Graham Greene - Travels with my Aunt

Let’s go travelling again in October with Graham Greene’s hilarious Travels with my Aunt. Retired bank manager, Henry Pulling, is forced into crazy adventures with his eccentric and amoral Aunt Augusta. What crimes does she commit? What role does her black lover Wordsworth play? Share the enormous fun of this novel with me!

Madcap humour and sheer unexpectedness

There are many memorable aunts in fiction – you find some fabulous examples in the novels of Jane Austen, PG Wodehouse, Charlotte Bronte, Charles Dickens and George Eliot – but one of the very best has to be Aunt Augusta in Graham Greene’s delightful 1969 novel. Red-haired and impulsive, and a woman who has gone through lovers as others might go through changes of clothes, Aunt Augusta drags her ‘nephew’, retired bank manager Henry Pulling, away from his quiet suburban existence growing dahlias and out into a world of crime, travel and mad adventure. From Brighton to Paris, on the Orient Express to Istanbul, and finally to the seedier parts of Paraguay, Henry gets pulled from his conservative mindset and his life changes irrevocably.

I love the madcap humour and the sheer unexpectedness of Travels with My Aunt. Aunt Augusta is everything you do NOT expect in a septuagenarian, and is one of literature’s most finely drawn amoral characters. I love Wordsworth, her black lover, and the range of other characters who swing in and out of the criminal world and Aunt Augusta’s orbit.

“Brighton was the first real journey I undertook in my aunt’s company and proved a bizarre foretaste of much that was to follow.”
― Graham Greene

An intriguing author

Graham Greene is a fascinating novelist. Spying seems to have almost been the family profession, and it can be hard to be accurate about his life story as he was so fond of misinformation. Unusually, he was able to achieve both critical acclaim and huge popularity, and he was especially loved by Catholic readers, as many of his books examine aspects of Catholicism. Greene suffered badly from depression and novelist William Golding has said of Greene that he was “the ultimate chronicler of twentieth-century man’s consciousness and anxiety”. Learn more about this intriguing author and his varied works.

Travels with my Aunt is actually one of Graham Greene’s funniest books. It’s a novel about change and about the power of travel to shock us out of staid and conventional mindsets. In this time of no overseas travel permitted for most of us, it’s fun to travel vicariously with Augusta, Henry, Tooley, Wordsworth and the treacherous Mr Visconti. Join these exotic travels and have fun with Graham Greene.

Purchase the complete Literary Readers Guide (just $5)

This Literary Readers’ Guide is a real treat! In it I reveal intriguing stories about the author to help you understand what prompted this book to be written. I identify the main characters and their roles, analyse the themes behind the story, and describe the influence that the era, lifestyle and circumstances have on the book’s setting. Included are 8 thought-provoking discussion points, perfect for books clubs or just to get you thinking a bit harder yourself.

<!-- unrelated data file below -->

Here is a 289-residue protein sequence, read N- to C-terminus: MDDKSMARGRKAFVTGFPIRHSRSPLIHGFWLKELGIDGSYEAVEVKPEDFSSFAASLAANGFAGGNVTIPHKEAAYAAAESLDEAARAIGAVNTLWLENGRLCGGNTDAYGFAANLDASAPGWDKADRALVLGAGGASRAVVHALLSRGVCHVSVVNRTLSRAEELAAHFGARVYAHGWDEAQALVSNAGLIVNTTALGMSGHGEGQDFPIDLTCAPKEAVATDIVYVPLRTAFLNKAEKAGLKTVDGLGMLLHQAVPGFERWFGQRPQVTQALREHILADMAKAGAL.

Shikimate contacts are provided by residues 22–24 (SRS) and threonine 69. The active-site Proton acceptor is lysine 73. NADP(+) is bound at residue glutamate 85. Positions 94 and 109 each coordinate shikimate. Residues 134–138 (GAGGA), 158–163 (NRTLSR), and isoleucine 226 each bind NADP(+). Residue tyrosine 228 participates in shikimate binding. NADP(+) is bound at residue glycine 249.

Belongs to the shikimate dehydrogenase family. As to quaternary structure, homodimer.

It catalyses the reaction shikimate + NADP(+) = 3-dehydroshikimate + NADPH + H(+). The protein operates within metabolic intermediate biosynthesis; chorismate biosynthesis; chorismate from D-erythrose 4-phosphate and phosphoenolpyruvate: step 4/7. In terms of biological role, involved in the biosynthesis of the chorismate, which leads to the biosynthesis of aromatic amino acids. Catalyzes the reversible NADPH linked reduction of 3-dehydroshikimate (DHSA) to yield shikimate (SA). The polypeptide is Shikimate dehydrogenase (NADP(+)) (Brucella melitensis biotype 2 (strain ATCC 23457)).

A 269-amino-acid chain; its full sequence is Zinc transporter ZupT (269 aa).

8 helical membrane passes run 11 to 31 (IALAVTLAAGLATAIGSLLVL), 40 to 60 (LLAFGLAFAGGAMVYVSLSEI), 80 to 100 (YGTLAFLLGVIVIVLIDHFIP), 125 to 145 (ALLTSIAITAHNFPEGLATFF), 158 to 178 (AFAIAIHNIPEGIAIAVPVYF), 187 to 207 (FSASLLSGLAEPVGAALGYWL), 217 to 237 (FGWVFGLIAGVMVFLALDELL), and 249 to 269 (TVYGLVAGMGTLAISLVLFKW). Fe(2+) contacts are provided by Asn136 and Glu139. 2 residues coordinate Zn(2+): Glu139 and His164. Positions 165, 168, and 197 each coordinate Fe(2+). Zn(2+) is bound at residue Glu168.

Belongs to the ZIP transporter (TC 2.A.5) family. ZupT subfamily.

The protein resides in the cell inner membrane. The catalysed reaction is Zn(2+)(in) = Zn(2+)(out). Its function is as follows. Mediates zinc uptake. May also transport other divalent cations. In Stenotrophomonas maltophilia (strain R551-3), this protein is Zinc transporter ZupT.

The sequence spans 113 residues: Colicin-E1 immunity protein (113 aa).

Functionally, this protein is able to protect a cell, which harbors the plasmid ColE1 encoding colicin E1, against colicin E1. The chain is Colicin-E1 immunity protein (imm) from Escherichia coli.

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Discuss it with me

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Featured image credit- Graham Green, Travels with my Aunt. Maggie Smith, Louis Gossett Jr. and Alec McCowen in Travels with My Aunt (1972),
Body image credit- Graham Greene in 1939, By Bassano Ltd – National Portrait Gallery: NPG x15393, Public Domain,
Body image credit- Graham Green, Travels with my Aunt. Maggie Smith in Travels with My Aunt (1972),

Comments (2)

  1. Gaby Meares

    I didn’t know what to expect with this book. I’ve enjoyed several of Greene’s books, but Travels is nothing like anything else he has written!

    What a romp! I listened to the book narrated by Tim Pigott-Smith who was just amazing. Perhaps I wouldn’t have enjoyed this as much if I’d just read it. Pigott-Smith brought all the characters to life.
    We all need an Aunt Augusta in our lives to shake us out of our complacency!

    My only disappointment with the book occurs at the very last, with the quite shocking reveal that Henry is going to marry that very young girl. And the cavalier response by Aunt Augusta to Wordsworth’s murder seemed very hard – for me, she lost some of her appeal.

    I’m glad I read the book before reading your guide, as I didn’t realise Augusta was in fact his mother until it is revealed at the end of the book!

    Thanks again for introducing me to a novel I would not have otherwise read.

    • Susannah Fullerton

      I have also listened to Tim Piggot-Smith reading it – doesn’t he do a wonderful job.
      I agree with all your comments – a fabulous romp until that disturbing ending.

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